Training to assess River Health and Restoration of Economically & Culturally important Rivers of India using Biological Indicators found in Kerala Streams, within the context of Climate Change Impacts & Sustainable Development

Why This Project?

The water resources of India drain from 19 major river basins. In case of almost all these river basins, the River Health deteriorates over time, whereas on the other side demand for fresh and potable water increases. There is ample time to act to revitalize the natural health of our rivers before the pinnacle point of destruction.

This project aims to organize an intensive training programme for the critical stakeholders covering the local community and river health managers in India.

Project Focus

The prime focus of this project is to train and empower the critical stakeholders in river management & restoration practices. The training is in the context of an acute shortage of well-trained individuals with good reflexes in rectifying the fluctuating health of the River and riverine resources.

The training is aimed at imparting science-based knowledge and skills to assess and monitor the comprehensive health of culturally and economically important rivers of India. The trainees also will be familiarized with innovative river management practices and the power of people’s participation in river health management.

The training group includes a cohort of stakeholders, scientists, local government, and representative community institutions.

Eminent veteran scientists in conjunction with native knowledgeable local leaders and professionals will lead the training sessions.

Methodology and implementation

At the outset of this project, we start retrieving all possible kinds of literature, sorting the same based on primary, secondary & tertiary data. Later on, as the work plan activities proceeds, we will shortlist the most relevant stakeholders & project partners who can productively contribute to this project. Subsequently, we will monitor the sensitive sites of this River, taking the excellent river source of Pampa as the control site and a few severely polluted sites as experimental sites. This approach will aid in comparatively analyzing the extent of health vulnerability. Based on the sample results & well-framed training manual, the trainees will get a clear view of comprehensive river health vulnerability assessment based on parameters like River ecology, Bioindicators, BOD, Turbidity, Flow regime, Riparian flora, Conservation of riverine resources, etc. and thus by inspiring the overall river health monitoring skills of the trainees.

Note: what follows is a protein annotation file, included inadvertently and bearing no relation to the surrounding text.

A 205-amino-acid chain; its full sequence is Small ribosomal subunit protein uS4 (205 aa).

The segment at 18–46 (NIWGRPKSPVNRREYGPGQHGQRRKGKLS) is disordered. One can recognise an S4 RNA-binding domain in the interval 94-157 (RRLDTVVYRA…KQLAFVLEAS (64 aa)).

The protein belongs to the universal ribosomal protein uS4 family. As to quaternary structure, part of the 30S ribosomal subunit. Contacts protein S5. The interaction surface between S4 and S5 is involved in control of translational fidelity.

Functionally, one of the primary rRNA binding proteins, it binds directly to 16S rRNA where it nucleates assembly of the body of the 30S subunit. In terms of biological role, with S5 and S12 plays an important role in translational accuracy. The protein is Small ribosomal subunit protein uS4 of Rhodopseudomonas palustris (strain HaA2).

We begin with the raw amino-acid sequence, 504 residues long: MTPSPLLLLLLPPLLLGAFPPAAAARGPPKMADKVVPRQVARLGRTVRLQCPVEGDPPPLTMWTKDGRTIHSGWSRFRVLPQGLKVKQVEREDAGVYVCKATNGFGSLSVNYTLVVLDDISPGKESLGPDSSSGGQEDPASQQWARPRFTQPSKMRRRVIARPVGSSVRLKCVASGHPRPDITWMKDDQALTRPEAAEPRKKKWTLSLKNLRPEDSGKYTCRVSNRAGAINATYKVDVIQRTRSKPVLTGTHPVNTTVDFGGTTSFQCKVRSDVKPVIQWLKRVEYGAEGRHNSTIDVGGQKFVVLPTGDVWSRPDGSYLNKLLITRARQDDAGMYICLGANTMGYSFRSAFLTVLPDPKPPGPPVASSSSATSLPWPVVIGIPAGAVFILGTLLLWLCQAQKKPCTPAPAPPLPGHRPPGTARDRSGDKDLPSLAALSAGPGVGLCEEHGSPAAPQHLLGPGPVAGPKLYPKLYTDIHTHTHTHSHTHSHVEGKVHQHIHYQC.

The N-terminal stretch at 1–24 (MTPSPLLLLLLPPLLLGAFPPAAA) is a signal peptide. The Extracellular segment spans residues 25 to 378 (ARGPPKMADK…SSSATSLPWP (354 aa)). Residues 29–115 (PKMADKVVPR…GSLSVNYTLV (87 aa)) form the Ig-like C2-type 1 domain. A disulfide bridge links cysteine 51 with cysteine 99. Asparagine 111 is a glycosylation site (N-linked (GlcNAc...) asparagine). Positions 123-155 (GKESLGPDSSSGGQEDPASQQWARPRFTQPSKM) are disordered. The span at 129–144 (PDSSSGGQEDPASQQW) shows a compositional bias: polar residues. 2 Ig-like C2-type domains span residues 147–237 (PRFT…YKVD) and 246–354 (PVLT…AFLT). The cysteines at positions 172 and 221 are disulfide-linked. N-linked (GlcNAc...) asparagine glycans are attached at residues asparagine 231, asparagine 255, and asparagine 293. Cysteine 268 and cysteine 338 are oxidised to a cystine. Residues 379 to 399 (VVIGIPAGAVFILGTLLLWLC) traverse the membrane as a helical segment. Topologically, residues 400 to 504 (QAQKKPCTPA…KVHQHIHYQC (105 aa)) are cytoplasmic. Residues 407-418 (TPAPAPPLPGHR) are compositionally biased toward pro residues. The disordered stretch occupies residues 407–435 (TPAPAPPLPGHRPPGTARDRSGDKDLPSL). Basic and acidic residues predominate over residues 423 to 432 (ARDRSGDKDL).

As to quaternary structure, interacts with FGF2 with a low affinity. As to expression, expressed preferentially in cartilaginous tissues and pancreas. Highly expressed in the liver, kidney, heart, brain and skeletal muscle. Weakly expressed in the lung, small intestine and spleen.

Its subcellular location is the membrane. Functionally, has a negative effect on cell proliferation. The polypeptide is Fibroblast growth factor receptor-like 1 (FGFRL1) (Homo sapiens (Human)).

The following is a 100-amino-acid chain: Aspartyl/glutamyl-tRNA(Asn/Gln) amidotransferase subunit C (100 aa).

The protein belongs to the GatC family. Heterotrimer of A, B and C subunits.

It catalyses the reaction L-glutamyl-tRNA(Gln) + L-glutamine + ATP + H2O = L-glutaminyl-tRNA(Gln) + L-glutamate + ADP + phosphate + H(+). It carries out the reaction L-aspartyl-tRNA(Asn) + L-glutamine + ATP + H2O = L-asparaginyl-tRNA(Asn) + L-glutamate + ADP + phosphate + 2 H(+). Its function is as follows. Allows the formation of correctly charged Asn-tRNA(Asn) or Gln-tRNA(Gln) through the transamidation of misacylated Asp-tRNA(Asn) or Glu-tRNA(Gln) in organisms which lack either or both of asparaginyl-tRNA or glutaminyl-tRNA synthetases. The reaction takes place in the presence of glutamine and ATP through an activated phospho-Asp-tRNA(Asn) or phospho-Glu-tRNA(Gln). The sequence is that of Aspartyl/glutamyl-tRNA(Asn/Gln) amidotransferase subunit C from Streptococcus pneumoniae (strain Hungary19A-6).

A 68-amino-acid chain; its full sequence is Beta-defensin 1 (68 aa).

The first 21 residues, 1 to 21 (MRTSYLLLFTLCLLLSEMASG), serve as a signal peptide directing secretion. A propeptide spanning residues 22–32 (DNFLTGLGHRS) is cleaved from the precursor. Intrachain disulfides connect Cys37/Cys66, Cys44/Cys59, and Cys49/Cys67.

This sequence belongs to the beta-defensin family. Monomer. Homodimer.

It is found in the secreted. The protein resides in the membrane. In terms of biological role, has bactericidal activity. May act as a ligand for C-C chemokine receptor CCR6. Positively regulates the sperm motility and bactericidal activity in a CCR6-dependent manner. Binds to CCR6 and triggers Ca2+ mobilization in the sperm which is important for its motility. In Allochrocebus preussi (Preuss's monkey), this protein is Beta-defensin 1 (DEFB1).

We aim to train 40 participants from 29 states and seven union territories. There will be intense and broad-spectrum training for participants from Kerala, especially the elected representatives of the 36 local Panchayats where the Pampa river flows.

The training comprises 5-days intense theory and practical compiled sessions, with three days of dedicated lectures and discussions, and two days on- the ground experimental trials in river health assessment.

Participants will be taken for a field expedition trip to the ecologically sensitive Pampa River basin upland catchment zone, midland, and low lands of the Alappuzha-Kuttanadu regions during the practical training session.

At the end of the course, the participants will receive a dedicated “participant file” to mark their unique identity and their future endeavours in sustaining River health practices. Over time, this project to harvest many more “trained individuals” at different intervals, and they will be actively involved in river health management with sheer perseverance.

Pampa river upstream area: a case study

Pampa river is known as the ‘Dakshina Bhageerathi’ and is the third-longest river in Kerala after Periyar, spanning about 176 km in total length. The exquisite attribute of the Pampa river is its unique topographical blending; to be precise, the River emanates from Pulachimala on Peerumedu upper plateau of Idukki district and flows through Pathanamthitta district’s midlands, enriches the lowlands of Alappuzha-Kuttanadu, and eventually drains into Vembanad lake.

Project Funding Partner

Asia-Pacific Network for Global Change Research is an intergovernmental network of 22 countries working towards an Asia-Pacific region, with special emphasis on recent trends in global change and sustainable solutions.